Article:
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Mental Illness: Few Families Untouched

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Mental Illness: Few Families Untouched

November 04, 2009

Few families in the United States are untouched by mental illness. Estimates are that about one in four American adults suffers from some type of mental illness, and about 1 in 17 suffers from a serious mental illness. In a 1999 report, the U.S. Surgeon General emphasized the relationship between the mind and body and the importance of mental health to overall health and wellbeing. Since the 1970s, there have been great medical advances in treating mental illness, particularly with the use of mood-stabilizing and anti-psychotic medications. Yet significant social stigma still surrounds the diagnosis of a mental illness, and issues of affordability, health insurance and the availability of mental health professionals impede access to care. Health insurance coverage for mental health treatment has been troublesome for many families, but federal mental health parity regulations issued in January 2010 should help equalize insured Americans' access to mental health care.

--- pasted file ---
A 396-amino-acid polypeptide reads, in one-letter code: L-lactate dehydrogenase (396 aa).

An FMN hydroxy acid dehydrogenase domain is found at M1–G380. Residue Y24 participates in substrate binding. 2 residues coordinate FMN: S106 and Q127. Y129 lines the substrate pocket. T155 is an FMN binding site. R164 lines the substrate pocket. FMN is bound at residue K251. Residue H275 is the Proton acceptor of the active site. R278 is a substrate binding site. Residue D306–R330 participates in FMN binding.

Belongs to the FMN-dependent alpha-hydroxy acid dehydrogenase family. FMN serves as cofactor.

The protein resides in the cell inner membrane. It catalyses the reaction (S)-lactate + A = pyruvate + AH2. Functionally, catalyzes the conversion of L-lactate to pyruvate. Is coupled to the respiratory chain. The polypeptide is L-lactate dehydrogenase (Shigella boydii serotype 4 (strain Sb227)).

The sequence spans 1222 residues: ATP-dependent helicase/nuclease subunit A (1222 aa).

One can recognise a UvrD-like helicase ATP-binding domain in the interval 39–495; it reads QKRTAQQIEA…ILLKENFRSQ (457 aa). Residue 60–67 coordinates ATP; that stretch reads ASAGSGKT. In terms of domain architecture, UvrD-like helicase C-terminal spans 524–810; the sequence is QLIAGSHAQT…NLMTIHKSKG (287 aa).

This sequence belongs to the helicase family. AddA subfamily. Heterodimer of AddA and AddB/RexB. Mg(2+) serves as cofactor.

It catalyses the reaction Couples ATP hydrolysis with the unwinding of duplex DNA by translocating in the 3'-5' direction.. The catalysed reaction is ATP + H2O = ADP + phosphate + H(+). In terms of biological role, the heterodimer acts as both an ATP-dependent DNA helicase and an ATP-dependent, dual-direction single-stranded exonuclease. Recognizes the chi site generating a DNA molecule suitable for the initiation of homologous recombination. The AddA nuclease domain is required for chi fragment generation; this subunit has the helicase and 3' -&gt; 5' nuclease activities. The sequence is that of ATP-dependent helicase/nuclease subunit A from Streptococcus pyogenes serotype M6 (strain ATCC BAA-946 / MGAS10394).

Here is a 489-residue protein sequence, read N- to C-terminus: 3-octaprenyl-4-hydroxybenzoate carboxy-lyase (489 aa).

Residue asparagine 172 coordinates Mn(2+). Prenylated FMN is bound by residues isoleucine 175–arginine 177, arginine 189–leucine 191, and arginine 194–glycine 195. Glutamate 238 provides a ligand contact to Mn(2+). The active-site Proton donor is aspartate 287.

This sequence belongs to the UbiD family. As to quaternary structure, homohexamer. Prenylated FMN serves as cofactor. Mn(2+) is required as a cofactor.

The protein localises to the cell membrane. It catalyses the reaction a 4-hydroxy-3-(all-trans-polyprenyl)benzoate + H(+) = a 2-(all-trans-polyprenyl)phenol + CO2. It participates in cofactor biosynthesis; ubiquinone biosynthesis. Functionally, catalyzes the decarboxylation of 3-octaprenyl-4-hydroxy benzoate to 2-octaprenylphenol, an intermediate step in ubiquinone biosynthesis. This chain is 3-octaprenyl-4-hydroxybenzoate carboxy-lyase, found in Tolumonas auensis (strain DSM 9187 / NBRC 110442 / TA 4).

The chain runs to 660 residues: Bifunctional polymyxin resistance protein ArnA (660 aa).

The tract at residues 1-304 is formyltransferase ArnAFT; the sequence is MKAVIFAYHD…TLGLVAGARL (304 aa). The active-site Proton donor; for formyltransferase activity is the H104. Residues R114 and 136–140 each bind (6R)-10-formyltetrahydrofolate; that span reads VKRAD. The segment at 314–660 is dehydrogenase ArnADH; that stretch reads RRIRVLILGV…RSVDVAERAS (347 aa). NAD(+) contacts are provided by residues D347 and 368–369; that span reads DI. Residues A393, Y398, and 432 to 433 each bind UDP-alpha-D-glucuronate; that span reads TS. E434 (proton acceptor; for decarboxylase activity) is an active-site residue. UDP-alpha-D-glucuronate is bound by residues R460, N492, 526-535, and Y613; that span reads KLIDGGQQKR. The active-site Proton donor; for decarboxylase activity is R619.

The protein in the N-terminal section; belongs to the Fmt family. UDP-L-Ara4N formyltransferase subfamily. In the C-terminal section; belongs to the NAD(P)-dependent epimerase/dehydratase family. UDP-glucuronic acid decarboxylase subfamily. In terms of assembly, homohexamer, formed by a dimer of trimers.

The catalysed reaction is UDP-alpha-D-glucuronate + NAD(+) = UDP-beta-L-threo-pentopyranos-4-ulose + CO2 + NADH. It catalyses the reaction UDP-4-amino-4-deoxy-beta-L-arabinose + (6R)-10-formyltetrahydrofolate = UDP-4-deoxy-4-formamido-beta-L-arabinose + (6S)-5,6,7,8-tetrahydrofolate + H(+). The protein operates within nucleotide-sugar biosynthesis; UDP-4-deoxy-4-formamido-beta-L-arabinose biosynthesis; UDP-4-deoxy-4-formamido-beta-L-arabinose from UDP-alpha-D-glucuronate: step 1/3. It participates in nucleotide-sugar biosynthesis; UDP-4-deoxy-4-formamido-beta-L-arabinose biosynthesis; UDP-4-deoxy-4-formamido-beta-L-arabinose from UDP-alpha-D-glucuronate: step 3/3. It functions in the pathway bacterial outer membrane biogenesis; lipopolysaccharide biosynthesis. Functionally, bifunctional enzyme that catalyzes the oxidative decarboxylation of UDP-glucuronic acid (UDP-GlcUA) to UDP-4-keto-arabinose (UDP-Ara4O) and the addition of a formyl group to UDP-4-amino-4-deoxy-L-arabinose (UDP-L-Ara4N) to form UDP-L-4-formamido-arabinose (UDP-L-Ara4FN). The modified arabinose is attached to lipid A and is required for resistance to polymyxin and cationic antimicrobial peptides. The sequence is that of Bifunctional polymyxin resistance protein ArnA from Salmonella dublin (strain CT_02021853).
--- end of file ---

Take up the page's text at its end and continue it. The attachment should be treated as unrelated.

Updated February 2010

Announcements

U.S. children and teens have struggled with increasing rates of depression, anxiety and suicidal behavior for much of the past decade. Join us as we explore the systemic causes and policy failures that have accelerated the crisis and its inequitable impact, as well as promising community-driven approaches and evidence-based practices. The webinar will provide fresh ideas for reporting on the mental health of youth and investigating the systems and services. Sign-up here!

The USC Center for Health Journalism at the Annenberg School for Communication and Journalism is seeking two Engagement Editors and a social media consultant to join its team. Learn more about the positions and apply.

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